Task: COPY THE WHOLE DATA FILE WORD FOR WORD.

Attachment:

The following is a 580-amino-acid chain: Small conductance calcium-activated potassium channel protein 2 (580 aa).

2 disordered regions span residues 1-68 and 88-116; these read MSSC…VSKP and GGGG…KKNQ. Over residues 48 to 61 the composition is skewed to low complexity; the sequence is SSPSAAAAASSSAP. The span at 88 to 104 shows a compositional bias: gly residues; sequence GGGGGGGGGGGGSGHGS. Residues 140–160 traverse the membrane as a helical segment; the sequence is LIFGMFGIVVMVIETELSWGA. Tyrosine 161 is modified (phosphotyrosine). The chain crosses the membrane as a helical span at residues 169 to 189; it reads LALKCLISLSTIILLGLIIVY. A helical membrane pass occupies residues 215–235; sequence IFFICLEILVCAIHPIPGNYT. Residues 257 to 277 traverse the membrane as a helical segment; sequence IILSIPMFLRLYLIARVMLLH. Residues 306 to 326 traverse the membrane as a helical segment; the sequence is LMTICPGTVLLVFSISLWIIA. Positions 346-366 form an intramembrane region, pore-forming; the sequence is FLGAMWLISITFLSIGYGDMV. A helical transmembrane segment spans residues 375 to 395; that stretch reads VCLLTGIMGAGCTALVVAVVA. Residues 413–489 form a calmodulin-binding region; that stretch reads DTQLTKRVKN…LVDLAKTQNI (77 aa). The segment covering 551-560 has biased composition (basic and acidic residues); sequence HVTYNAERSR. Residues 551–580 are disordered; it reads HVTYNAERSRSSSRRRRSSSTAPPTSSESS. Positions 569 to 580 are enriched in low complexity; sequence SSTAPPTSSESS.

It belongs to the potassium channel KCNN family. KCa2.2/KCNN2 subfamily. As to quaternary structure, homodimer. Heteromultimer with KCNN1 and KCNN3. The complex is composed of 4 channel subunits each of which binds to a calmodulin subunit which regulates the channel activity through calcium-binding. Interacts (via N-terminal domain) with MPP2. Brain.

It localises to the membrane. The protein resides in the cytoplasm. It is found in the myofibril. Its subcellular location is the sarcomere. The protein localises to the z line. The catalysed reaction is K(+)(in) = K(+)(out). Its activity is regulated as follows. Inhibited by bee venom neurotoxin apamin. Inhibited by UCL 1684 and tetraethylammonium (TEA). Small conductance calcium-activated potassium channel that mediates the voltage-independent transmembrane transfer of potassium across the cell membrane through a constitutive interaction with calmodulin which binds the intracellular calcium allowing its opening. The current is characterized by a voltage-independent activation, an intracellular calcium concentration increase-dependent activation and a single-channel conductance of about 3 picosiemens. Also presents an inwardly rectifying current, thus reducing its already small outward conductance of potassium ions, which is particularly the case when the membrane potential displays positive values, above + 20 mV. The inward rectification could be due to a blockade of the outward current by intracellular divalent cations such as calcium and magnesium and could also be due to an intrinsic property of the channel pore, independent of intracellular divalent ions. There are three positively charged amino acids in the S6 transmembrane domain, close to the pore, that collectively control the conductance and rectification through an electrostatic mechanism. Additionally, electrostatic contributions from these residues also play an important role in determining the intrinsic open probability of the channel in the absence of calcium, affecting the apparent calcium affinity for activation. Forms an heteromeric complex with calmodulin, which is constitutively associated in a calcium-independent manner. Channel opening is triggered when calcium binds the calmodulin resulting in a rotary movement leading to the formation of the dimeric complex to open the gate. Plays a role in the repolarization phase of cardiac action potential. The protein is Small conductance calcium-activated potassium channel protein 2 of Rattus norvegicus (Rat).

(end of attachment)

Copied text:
The following is a 580-amino-acid chain: Small conductance calcium-activated potassium channel protein 2 (580 aa).

2 disordered regions span residues 1-68 and 88-116; these read MSSC…VSKP and GGGG…KKNQ. Over residues 48 to 61 the composition is skewed to low complexity; the sequence is SSPSAAAAASSSAP. The span at 88 to 104 shows a compositional bias: gly residues; sequence GGGGGGGGGGGGSGHGS. Residues 140–160 traverse the membrane as a helical segment; the sequence is LIFGMFGIVVMVIETELSWGA. Tyrosine 161 is modified (phosphotyrosine). The chain crosses the membrane as a helical span at residues 169 to 189; it reads LALKCLISLSTIILLGLIIVY. A helical membrane pass occupies residues 215–235; sequence IFFICLEILVCAIHPIPGNYT. Residues 257 to 277 traverse the membrane as a helical segment; sequence IILSIPMFLRLYLIARVMLLH. Residues 306 to 326 traverse the membrane as a helical segment; the sequence is LMTICPGTVLLVFSISLWIIA. Positions 346-366 form an intramembrane region, pore-forming; the sequence is FLGAMWLISITFLSIGYGDMV. A helical transmembrane segment spans residues 375 to 395; that stretch reads VCLLTGIMGAGCTALVVAVVA. Residues 413–489 form a calmodulin-binding region; that stretch reads DTQLTKRVKN…LVDLAKTQNI (77 aa). The segment covering 551-560 has biased composition (basic and acidic residues); sequence HVTYNAERSR. Residues 551–580 are disordered; it reads HVTYNAERSRSSSRRRRSSSTAPPTSSESS. Positions 569 to 580 are enriched in low complexity; sequence SSTAPPTSSESS.

It belongs to the potassium channel KCNN family. KCa2.2/KCNN2 subfamily. As to quaternary structure, homodimer. Heteromultimer with KCNN1 and KCNN3. The complex is composed of 4 channel subunits each of which binds to a calmodulin subunit which regulates the channel activity through calcium-binding. Interacts (via N-terminal domain) with MPP2. Brain.

It localises to the membrane. The protein resides in the cytoplasm. It is found in the myofibril. Its subcellular location is the sarcomere. The protein localises to the z line. The catalysed reaction is K(+)(in) = K(+)(out). Its activity is regulated as follows. Inhibited by bee venom neurotoxin apamin. Inhibited by UCL 1684 and tetraethylammonium (TEA). Small conductance calcium-activated potassium channel that mediates the voltage-independent transmembrane transfer of potassium across the cell membrane through a constitutive interaction with calmodulin which binds the intracellular calcium allowing its opening. The current is characterized by a voltage-independent activation, an intracellular calcium concentration increase-dependent activation and a single-channel conductance of about 3 picosiemens. Also presents an inwardly rectifying current, thus reducing its already small outward conductance of potassium ions, which is particularly the case when the membrane potential displays positive values, above + 20 mV. The inward rectification could be due to a blockade of the outward current by intracellular divalent cations such as calcium and magnesium and could also be due to an intrinsic property of the channel pore, independent of intracellular divalent ions. There are three positively charged amino acids in the S6 transmembrane domain, close to the pore, that collectively control the conductance and rectification through an electrostatic mechanism. Additionally, electrostatic contributions from these residues also play an important role in determining the intrinsic open probability of the channel in the absence of calcium, affecting the apparent calcium affinity for activation. Forms an heteromeric complex with calmodulin, which is constitutively associated in a calcium-independent manner. Channel opening is triggered when calcium binds the calmodulin resulting in a rotary movement leading to the formation of the dimeric complex to open the gate. Plays a role in the repolarization phase of cardiac action potential. The protein is Small conductance calcium-activated potassium channel protein 2 of Rattus norvegicus (Rat).